Pediatric Surgery International

, Volume 15, Issue 7, pp 496–499

Growth and neurodevelopmental outcome in extremely-low-birth-weight infants after laparotomy

Authors

  • J. Chacko
    • Department of Paediatric Surgery, Women's and Children's Hospital, North Adelaide, South Australia 5006
  • W. D. A. Ford
    • Department of Paediatric Surgery, Women's and Children's Hospital, North Adelaide, South Australia 5006
  • R. Haslam
    • Department of Neonatology, Women's and Children's Hospital, Adelaide, Australia
ORIGINAL ARTICLE

DOI: 10.1007/s003830050648

Cite this article as:
Chacko, J., Ford, W. & Haslam, R. Pediatr Surg Int (1999) 15: 496. doi:10.1007/s003830050648

Abstract

Twenty-one extremely-low-birth-weight (ELBW) and premature infants (<29 weeks' gestation and/or <1,000 g) underwent emergency laparotomy for acute intra-abdominal pathology (necrotising enterocolitis [NEC] 16, other bowel pathology 5) during the 4-year period from 1990 to 1993; 11 died. The neurodevelopmental outcome of the 10 survivors was assessed and compared with 20 living, otherwise normal controls matched for gestational age, birth weight, and year of birth to asses the effect of the abdominal event on quality of survival. Those who survived after laparotomy had a worse neurodevelopmental outcome than controls (P < 0.05). During this period, we also compared 24 infants in the ELBW category who developed NEC but did not require a laparotomy with the 16 ELBW infants with NEC who required a laparotomy. Those who required a laparotomy had worse disease and had significantly worse neurodevelopmental outcomes (P < 0.01). ELBW and premature infants who have acute intra-abdominal pathology requiring a laparotomy are thus at increased risk of neurodevelopmental problems and poor growth. Close long-term follow-up is important, and the families of such infants should be made aware before surgery of the increased risk the abdominal event has on their babies' developmental outcome if they survive.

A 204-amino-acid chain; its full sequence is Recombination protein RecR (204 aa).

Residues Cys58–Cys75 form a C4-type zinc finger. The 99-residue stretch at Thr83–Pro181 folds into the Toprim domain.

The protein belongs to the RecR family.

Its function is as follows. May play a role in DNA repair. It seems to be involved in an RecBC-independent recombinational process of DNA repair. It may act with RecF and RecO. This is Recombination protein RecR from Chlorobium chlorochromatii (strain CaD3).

Key words Infant low birth weight Developmental outcome Growth Necrotising enterocolitis

Copyright information

© Springer-Verlag Berlin Heidelberg 1999